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Allen and Blackledge Receive Distinguished Alumni Awards

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Doug Allen (left) and Penn State President Graham Spanier

June 3, 2009

UNIVERSITY PARK, Pa.; June 5, 2009 - A pair of former Penn State football standouts were honored Friday with the University's prestigious Distinguished Alumni Award.

The Penn State Board of Trustees announced earlier this year that former Nittany Lion quarterback Todd Blackledge '83 would be among the recipients of the University's highest individual honor. In 2008, linebacker Doug Allen '73 was announced as an honoree, but he was unable to attend the ceremony. The Distinguished Alumni Award ceremony was held this afternoon in the Nittany Lion Inn as part of Penn State's Traditional Reunion Weekend.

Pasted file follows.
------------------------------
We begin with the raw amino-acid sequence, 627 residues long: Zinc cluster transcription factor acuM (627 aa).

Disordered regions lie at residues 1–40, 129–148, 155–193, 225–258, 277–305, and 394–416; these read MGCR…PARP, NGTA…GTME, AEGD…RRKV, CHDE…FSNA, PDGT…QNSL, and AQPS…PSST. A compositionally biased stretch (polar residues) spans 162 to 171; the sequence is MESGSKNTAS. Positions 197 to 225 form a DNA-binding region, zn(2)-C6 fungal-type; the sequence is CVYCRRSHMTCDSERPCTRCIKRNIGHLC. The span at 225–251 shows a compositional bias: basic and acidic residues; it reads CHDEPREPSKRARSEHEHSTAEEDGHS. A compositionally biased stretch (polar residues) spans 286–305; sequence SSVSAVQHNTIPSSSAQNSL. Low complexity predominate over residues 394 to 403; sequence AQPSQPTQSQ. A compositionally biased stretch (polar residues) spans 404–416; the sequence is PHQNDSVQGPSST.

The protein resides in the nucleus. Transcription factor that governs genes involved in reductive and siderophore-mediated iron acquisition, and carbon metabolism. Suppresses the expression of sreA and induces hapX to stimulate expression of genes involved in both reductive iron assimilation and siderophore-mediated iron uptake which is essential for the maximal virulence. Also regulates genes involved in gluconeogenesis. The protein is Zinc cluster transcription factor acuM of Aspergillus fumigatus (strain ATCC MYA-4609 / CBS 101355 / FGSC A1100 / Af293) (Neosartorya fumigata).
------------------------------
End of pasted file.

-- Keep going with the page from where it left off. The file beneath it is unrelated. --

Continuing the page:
A college football analyst with ESPN/ABC, Blackledge, who led the Nittany Lions to the 1982 National Championship, was among seven recipients of the 2008 NCAA Silver Anniversary Award.

Blackledge re-joined ESPN in 2006 after serving as the lead analyst for CBS Sports' coverage of college football for seven seasons. The seven-year NFL veteran recently completed his third season as the lead analyst for ESPN College Football Saturday Primetime, working with play-by-play commentator Mike Patrick and reporter Holly Rowe. Blackledge also contributes to College GameDay, College Football Live, SportsCenter and ESPN Radio.

Blackledge, who joined CBS in 1999, had previously worked as a studio and game analyst for ABC Sports (1994-98) and as a game analyst for ESPN (1997-98) on Thursday night telecasts. In addition, he called pre-season games for several NFL teams, including the Colts, Eagles and Browns.

A native of North Canton, Ohio, Blackledge began his career in television by working on the Emmy Award-winning, "Penn State Football Story," produced by Mind Over Media, a Pittsburgh-based production company.